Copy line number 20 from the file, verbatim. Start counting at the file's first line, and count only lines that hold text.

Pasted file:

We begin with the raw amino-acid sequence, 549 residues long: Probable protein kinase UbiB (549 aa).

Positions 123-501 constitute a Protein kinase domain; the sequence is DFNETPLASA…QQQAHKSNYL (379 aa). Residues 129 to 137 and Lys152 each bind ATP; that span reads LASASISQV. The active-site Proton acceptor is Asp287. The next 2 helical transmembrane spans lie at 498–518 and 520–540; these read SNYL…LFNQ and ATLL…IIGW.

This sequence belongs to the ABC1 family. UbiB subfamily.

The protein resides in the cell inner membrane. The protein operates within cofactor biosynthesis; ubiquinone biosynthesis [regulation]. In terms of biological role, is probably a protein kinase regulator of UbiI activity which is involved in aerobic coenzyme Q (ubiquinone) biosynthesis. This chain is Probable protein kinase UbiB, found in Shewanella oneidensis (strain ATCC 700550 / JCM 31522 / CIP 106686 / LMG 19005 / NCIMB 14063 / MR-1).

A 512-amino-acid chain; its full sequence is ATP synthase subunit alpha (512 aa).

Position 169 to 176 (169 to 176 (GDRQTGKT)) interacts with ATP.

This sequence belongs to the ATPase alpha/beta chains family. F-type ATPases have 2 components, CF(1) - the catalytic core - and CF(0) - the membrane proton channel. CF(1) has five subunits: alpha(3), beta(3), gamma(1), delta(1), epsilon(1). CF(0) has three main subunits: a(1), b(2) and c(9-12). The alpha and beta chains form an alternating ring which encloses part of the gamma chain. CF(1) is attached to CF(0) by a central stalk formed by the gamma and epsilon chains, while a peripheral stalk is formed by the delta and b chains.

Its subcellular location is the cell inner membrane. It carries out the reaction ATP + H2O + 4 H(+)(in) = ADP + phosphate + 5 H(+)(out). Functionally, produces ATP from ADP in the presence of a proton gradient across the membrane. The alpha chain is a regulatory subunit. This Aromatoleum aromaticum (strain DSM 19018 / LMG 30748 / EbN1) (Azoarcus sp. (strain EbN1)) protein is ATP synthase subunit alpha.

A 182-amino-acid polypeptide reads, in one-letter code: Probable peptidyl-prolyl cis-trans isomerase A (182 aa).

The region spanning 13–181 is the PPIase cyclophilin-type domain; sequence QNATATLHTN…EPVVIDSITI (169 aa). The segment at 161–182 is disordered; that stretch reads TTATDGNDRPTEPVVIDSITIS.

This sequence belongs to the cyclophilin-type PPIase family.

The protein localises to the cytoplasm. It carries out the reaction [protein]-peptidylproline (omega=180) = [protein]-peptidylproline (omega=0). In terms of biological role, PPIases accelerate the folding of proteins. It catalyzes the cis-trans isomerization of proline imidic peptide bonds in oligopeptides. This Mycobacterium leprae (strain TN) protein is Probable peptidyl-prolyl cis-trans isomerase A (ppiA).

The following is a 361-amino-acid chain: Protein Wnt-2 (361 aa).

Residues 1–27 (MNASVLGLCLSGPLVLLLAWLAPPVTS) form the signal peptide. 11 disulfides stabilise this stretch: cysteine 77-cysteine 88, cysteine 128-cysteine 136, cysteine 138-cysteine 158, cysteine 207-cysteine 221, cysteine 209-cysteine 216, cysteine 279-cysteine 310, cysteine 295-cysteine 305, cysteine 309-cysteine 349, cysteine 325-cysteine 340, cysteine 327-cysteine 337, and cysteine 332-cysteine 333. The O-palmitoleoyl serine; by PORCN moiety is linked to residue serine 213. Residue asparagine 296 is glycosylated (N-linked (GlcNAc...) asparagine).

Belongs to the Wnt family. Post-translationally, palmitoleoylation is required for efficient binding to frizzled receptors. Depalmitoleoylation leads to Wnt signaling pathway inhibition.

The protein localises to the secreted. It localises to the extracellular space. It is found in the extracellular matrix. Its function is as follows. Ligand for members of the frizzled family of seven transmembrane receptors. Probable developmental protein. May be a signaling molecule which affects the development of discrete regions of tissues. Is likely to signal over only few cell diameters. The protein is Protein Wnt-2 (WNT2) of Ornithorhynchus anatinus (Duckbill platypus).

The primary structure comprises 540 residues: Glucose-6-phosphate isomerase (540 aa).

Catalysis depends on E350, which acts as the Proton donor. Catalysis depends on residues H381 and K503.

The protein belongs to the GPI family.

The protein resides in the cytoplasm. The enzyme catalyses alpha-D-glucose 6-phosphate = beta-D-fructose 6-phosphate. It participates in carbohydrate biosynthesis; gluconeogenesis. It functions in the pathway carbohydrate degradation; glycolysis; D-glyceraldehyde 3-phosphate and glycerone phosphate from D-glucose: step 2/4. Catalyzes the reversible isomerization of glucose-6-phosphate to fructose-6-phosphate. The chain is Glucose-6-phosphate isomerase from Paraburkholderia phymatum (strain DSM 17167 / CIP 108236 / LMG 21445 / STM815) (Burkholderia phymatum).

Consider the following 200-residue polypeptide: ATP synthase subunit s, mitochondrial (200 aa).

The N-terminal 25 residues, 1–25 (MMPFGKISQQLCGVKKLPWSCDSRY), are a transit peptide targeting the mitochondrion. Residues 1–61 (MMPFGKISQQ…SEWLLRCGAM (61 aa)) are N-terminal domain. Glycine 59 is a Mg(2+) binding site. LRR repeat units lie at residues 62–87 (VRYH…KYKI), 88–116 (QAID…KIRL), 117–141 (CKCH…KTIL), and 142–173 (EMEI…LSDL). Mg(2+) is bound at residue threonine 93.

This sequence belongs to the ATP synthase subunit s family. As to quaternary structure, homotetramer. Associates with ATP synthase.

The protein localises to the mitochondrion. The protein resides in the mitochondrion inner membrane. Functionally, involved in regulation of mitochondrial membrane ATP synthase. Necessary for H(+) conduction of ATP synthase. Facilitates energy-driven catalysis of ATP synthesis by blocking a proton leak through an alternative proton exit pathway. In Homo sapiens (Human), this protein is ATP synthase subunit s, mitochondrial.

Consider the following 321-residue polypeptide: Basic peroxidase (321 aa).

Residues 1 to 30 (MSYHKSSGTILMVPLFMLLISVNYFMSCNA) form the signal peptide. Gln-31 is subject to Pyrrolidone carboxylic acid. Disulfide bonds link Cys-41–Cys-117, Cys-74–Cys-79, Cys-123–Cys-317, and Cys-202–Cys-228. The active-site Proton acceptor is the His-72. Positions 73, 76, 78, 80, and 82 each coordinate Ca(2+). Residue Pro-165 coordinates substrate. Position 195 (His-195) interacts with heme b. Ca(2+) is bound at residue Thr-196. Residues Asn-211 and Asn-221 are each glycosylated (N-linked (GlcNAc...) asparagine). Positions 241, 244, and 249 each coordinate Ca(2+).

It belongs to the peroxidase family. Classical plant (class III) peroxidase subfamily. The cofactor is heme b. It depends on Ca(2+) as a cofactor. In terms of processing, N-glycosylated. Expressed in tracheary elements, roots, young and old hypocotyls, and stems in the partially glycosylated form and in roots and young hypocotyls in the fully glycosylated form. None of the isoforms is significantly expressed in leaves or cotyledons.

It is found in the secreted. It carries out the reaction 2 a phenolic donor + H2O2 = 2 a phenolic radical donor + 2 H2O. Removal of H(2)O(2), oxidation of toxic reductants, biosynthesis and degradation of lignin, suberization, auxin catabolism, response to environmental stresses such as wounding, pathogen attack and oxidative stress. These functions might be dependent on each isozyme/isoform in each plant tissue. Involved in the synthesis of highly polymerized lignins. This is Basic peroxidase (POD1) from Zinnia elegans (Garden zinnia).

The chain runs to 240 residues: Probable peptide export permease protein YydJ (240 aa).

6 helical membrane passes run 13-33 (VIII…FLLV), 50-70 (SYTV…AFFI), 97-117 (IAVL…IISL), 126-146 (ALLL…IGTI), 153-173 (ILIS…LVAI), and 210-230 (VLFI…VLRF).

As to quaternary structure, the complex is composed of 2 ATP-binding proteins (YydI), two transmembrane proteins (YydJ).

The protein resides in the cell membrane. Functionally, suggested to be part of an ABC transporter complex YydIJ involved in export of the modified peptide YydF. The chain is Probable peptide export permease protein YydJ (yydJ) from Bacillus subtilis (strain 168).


The protein resides in the cytoplasm. The enzyme catalyses alpha-D-glucose 6-phosphate = beta-D-fructose 6-phosphate. It participates in carbohydrate biosynthesis; gluconeogenesis. It functions in the pathway carbohydrate degradation; glycolysis; D-glyceraldehyde 3-phosphate and glycerone phosphate from D-glucose: step 2/4. Catalyzes the reversible isomerization of glucose-6-phosphate to fructose-6-phosphate. The chain is Glucose-6-phosphate isomerase from Paraburkholderia phymatum (strain DSM 17167 / CIP 108236 / LMG 21445 / STM815) (Burkholderia phymatum).